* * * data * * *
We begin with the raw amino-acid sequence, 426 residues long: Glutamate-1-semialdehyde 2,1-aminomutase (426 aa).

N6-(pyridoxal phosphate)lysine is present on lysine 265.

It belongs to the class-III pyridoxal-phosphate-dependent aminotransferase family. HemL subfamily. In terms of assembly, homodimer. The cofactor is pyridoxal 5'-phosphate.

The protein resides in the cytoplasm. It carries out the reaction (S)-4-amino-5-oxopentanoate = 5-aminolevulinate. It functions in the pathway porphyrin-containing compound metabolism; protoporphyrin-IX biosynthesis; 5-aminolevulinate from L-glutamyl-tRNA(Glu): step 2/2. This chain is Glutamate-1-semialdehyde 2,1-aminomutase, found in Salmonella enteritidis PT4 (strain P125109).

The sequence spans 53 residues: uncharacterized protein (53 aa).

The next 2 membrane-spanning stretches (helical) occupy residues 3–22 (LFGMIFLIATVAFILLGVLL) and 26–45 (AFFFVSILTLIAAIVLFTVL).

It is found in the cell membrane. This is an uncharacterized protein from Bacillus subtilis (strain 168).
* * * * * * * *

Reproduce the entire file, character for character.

We begin with the raw amino-acid sequence, 426 residues long: Glutamate-1-semialdehyde 2,1-aminomutase (426 aa).

N6-(pyridoxal phosphate)lysine is present on lysine 265.

It belongs to the class-III pyridoxal-phosphate-dependent aminotransferase family. HemL subfamily. In terms of assembly, homodimer. The cofactor is pyridoxal 5'-phosphate.

The protein resides in the cytoplasm. It carries out the reaction (S)-4-amino-5-oxopentanoate = 5-aminolevulinate. It functions in the pathway porphyrin-containing compound metabolism; protoporphyrin-IX biosynthesis; 5-aminolevulinate from L-glutamyl-tRNA(Glu): step 2/2. This chain is Glutamate-1-semialdehyde 2,1-aminomutase, found in Salmonella enteritidis PT4 (strain P125109).

The sequence spans 53 residues: uncharacterized protein (53 aa).

The next 2 membrane-spanning stretches (helical) occupy residues 3–22 (LFGMIFLIATVAFILLGVLL) and 26–45 (AFFFVSILTLIAAIVLFTVL).

It is found in the cell membrane. This is an uncharacterized protein from Bacillus subtilis (strain 168).